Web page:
Of the 1,920 people who participated in the survey, 73.8% indicated that they preferred Internet gambling over land-based gambling. In order to assess any relationships between particular demographic characteristics and a preference for Internet gambling, we cross- tabulated demographic characteristics by gambling preference (see Table 2). We conducted chi-square tests to assess the extent to which any observed differences between categories were statistically significant (asymmetric significance, α = 0.05). The only differences that were found to be significant were those related to problem gambling, gender, disability, and game preference. Given the limitations of our data set, we can only hypothesize at this time about the reasons for these observed differences. Nonetheless, we offer the following ideas for consideration.
Problem gamblers were significantly less likely than non-problem gamblers to prefer Internet gambling. This suggests that although many problem gamblers may prefer land- based gambling, they may utilize online services when land-based ones are unavailable, closed, or temporarily inaccessible. An alternative explanation may be that problem gamblers simply are likely to access all forms of available gambling, even though some forms may ideally be preferred over others.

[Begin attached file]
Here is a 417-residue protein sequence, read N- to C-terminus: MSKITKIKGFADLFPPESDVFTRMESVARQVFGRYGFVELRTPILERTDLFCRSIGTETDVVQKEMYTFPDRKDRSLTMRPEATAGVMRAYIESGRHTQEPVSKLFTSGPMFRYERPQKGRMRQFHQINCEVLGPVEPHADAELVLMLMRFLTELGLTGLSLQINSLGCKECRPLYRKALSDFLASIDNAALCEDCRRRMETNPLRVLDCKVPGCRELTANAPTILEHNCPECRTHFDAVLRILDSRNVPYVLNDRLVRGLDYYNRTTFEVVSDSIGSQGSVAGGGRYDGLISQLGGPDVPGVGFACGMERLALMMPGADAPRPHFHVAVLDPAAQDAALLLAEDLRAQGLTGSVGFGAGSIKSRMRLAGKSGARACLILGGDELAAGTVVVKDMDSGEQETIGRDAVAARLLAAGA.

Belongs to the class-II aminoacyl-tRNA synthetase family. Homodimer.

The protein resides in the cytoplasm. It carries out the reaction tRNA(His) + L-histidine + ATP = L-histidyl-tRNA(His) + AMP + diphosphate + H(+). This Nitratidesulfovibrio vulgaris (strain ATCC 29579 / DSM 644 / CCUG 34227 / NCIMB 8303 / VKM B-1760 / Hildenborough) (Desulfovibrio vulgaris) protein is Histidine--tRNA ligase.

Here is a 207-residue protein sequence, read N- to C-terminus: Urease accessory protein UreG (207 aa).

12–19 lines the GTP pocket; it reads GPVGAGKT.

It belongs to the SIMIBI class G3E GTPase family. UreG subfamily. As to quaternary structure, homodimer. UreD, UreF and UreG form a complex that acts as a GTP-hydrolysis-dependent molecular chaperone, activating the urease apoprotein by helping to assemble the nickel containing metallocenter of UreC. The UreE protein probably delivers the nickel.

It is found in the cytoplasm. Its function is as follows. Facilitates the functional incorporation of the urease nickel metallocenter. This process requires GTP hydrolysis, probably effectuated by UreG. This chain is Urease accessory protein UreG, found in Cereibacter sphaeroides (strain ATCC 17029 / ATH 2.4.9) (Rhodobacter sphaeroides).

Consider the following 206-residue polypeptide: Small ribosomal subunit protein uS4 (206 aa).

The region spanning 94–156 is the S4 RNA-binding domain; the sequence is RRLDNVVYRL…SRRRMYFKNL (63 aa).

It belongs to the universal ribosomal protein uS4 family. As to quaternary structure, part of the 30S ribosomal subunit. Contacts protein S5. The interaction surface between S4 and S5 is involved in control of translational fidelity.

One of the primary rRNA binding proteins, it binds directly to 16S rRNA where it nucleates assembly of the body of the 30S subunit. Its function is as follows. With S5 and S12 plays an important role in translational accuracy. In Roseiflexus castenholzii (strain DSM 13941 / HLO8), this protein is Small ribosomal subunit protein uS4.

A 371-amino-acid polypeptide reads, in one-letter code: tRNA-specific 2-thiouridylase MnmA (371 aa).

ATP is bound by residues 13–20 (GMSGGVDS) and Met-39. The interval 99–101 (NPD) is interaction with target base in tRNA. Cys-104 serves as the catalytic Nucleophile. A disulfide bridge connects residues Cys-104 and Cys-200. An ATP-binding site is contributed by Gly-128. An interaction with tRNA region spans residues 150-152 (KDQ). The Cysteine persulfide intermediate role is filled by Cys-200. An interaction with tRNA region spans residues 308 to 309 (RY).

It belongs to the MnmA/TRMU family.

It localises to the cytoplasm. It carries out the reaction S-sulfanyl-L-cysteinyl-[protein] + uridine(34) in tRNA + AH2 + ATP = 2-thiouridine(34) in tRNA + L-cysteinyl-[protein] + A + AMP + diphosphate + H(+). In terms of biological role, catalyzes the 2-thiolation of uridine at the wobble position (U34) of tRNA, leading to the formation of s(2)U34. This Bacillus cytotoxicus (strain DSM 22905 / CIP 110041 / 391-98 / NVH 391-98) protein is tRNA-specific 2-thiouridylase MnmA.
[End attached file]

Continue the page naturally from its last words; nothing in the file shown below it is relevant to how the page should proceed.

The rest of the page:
Among male respondents, 75.6% reported that they preferred gambling on the Internet versus gambling at a land-based venue. In comparison, 71.5% of women reported the same. While the difference appears to be small, a marginally significant chi-square statistic (0.046) indicated that the difference is a systematic one. It is a fairly well- established fact that Internet use varies according to gender (see Wasserman & Richmond-Abbott, 2005). Thus, it is possible that our findings simply reflect broader gender differences in Internet use and Internet communication. Alternatively, however, these findings might also be reflective of actual gendered experiences while gambling online, suggesting that online gambling sites are somewhat more hospitable for men than for women. In any event, it is crucial that future research delve into the issue of gender differences in the world of Internet gambling.